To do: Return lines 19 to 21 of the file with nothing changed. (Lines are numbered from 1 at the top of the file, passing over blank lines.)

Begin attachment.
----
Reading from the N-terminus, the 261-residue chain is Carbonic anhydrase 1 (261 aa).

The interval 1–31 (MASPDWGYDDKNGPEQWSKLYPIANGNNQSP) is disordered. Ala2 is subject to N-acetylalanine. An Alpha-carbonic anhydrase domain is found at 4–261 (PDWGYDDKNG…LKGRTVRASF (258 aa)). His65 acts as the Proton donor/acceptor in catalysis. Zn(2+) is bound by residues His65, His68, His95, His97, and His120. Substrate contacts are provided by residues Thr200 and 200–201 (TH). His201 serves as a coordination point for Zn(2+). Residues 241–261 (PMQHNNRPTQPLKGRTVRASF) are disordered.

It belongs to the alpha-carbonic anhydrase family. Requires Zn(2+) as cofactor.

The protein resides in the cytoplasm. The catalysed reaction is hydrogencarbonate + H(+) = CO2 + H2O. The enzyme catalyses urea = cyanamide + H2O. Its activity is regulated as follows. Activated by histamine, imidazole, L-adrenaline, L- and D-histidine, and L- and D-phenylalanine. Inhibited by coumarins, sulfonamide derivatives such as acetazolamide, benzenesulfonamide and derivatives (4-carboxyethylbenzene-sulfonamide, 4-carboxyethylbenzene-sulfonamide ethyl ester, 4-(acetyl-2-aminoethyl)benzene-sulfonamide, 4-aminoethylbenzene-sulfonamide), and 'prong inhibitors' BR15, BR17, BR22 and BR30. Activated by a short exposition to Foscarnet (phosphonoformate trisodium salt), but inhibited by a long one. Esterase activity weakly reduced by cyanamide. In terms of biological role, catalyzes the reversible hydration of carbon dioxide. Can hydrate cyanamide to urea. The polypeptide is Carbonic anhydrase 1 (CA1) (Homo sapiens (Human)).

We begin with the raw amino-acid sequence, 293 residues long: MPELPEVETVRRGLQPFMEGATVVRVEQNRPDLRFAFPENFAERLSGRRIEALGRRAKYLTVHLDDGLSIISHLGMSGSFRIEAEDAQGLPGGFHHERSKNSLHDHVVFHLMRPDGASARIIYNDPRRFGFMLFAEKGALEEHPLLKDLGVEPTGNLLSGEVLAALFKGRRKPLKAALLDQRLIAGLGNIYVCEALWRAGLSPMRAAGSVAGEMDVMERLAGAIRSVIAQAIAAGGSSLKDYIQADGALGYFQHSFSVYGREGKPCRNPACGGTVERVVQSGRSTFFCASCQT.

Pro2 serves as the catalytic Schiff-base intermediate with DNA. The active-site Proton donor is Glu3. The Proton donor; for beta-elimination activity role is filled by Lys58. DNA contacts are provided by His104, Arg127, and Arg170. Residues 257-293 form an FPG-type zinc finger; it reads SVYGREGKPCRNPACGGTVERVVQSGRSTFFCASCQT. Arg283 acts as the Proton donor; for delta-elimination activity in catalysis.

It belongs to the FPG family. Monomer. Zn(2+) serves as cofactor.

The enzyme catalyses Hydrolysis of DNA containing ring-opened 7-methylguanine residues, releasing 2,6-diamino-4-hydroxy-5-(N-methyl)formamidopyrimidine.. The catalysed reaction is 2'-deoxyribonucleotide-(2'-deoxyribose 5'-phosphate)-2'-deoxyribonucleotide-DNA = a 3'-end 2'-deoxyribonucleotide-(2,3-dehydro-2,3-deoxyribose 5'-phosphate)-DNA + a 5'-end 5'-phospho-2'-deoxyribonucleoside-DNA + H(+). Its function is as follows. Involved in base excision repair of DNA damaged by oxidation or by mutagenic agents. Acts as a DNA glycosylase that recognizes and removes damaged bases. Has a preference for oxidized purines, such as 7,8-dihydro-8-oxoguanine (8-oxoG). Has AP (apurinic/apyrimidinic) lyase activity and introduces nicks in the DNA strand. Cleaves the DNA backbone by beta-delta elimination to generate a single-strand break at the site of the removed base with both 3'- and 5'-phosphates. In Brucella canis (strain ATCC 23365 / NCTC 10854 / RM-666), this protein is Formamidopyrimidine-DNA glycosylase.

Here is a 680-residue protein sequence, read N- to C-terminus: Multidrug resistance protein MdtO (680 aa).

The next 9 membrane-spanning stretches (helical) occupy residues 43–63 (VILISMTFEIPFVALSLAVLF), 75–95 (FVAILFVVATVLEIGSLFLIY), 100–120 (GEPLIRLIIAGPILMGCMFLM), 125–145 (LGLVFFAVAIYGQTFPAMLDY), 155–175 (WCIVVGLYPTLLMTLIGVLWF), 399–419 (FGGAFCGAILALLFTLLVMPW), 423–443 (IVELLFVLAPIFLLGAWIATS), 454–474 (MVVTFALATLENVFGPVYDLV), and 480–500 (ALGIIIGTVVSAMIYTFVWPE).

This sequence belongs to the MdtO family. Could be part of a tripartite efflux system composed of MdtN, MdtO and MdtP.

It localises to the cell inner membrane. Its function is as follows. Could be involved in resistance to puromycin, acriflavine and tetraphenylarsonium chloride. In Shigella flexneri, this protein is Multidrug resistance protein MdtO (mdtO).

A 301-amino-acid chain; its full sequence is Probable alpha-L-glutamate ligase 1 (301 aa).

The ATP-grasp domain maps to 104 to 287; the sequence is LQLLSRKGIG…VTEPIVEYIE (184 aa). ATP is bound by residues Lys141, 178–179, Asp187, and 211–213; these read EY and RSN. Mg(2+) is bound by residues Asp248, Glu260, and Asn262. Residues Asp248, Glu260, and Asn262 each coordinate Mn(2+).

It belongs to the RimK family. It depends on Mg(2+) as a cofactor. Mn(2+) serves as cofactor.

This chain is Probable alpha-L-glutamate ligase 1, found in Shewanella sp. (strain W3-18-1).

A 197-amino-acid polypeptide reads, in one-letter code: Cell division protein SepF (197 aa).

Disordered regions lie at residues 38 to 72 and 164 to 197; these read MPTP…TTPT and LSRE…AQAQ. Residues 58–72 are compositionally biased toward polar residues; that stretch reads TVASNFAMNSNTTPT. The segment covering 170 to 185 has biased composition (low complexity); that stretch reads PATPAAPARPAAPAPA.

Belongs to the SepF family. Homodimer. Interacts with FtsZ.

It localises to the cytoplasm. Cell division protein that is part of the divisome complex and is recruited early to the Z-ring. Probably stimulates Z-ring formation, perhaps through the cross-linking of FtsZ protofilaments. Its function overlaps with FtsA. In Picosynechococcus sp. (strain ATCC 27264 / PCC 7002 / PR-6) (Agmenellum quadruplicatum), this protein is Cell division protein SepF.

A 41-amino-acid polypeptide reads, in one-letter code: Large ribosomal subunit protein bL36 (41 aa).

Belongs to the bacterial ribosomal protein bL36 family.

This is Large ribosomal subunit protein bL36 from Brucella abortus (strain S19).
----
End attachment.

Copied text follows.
Belongs to the SepF family. Homodimer. Interacts with FtsZ.

It localises to the cytoplasm. Cell division protein that is part of the divisome complex and is recruited early to the Z-ring. Probably stimulates Z-ring formation, perhaps through the cross-linking of FtsZ protofilaments. Its function overlaps with FtsA. In Picosynechococcus sp. (strain ATCC 27264 / PCC 7002 / PR-6) (Agmenellum quadruplicatum), this protein is Cell division protein SepF.

A 41-amino-acid polypeptide reads, in one-letter code: Large ribosomal subunit protein bL36 (41 aa).